So is cultural relevance blinding lights, pop music, electronic beats, huge video screens, ash trays built into the pews? I don't think so. But the point isn't to offer judgment or praise on such things, but to suggest that cultural relevance, as pertaining to any religious system, and in particular, Christianity, has little to do with anything cosmetic.

The monks in the clip above have little to offer but compassion, Christ, love, finely tuned rhetoric, and some sweet freestyle rhymes.

P.S. I tried repeatedly to embed the clip, but my computer skills are worse than my social skills, so you'll just have to follow the link. It's worth it to see a burlap clad monk rap.

Pope Benedict XVI to Visit the United States

Pope Benedict XVI plans to make his first US visit to New York and Washington DC. The theme of Benedict's visit: Christ Our Hope. Check out his appropriate salutation...I believe this is the first of it's kind for any pope.

I would guess that nearly all readers of this blog our protestant, and many feel a perceived disconnect between the Roman Catholic Church, and the bizillion protestant denominations in the US. After viewing the video, what is your reaction?

Wednesday, April 2, 2008

Russian Doomsday Cult

I was impressed with myself when recently I was offered the opportunity to join a local religious cult. Yes, I have arrived.

I have long been fascinated by the belief systems of modern cults. I admire their tenacity and commitment to belief. Labeling a movement as a "cult" and all the implicit negative connotations that accompany the term is risky, since it is such a subjective label. And besides, all the characteristics of a "cult" are evidenced in early Christianity: Extremist (at least in perception), living in unconventional manner under the guidance of a charismatic leader, esoteric, apocalyptic focus...

With all the cults that have popped up in recent years (Koresh, Heaven's Gates, Jones), I think America assumes we own the market on all things cult-ish. Not so. Enjoy the pictures of the Russian doomsday cult that, until recently, has been holed up in a cave awaiting the end of the world, which they believe is coming in May. The group believes, among other things, that barcodes are evil--a sign of the beast, refuse to consume processed food, and believe that credit cards are from Satan. The group, a splinter sect of the Russian, are absolutely devoted to God, and left the bunker only after melting snow caused collapse.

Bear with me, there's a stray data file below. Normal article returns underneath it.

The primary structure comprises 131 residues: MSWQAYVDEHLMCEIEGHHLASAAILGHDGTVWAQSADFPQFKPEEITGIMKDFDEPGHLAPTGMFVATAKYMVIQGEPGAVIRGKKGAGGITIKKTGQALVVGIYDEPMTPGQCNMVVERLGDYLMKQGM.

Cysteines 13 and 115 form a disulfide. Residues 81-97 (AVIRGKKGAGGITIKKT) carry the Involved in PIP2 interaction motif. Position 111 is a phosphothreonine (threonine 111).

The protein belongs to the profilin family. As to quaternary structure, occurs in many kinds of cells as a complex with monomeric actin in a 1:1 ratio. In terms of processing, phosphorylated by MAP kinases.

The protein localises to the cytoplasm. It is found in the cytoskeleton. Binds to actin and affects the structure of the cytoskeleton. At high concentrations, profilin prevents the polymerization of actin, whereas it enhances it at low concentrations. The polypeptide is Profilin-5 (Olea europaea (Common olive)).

Cult members leaving bunker with emergency workers.

Pyoder Kuznetsov, leader of the sect.

Cult members.

Inside the cave where members lived for six months.

Entrance to the cave.

Home where cult members now reside.

Crosses outside the cults home.

Tuesday, April 1, 2008

Muslims Outnumber Catholics

Catholics--1.13 Billion or 17.4% of the worlds population
Muslims--1.3 Billion or 19.2% of the worlds population

For the first time since the birth of Islam, the world sees a demographic shift. I find it fascinating that in the 1400 years since Islam was birthed from the revelations of Mohamed, the tide turns in mine and your lifetime.

However, throw protestantism in the mix, and the scale is still heavy on the Christianity end, unless you are one of those who believes that Catholicism is an apostate, non-Christian cult. But for the two groups with a bitter history, this is monumental. Some wonder if the recent conversion and baptism of Magdi Allam is a public statement that tide may change once again.

What does it mean? It means somewhere, this information has spooked someone to the point of manipulating the stats to calculate the exact time and date of the end of the world.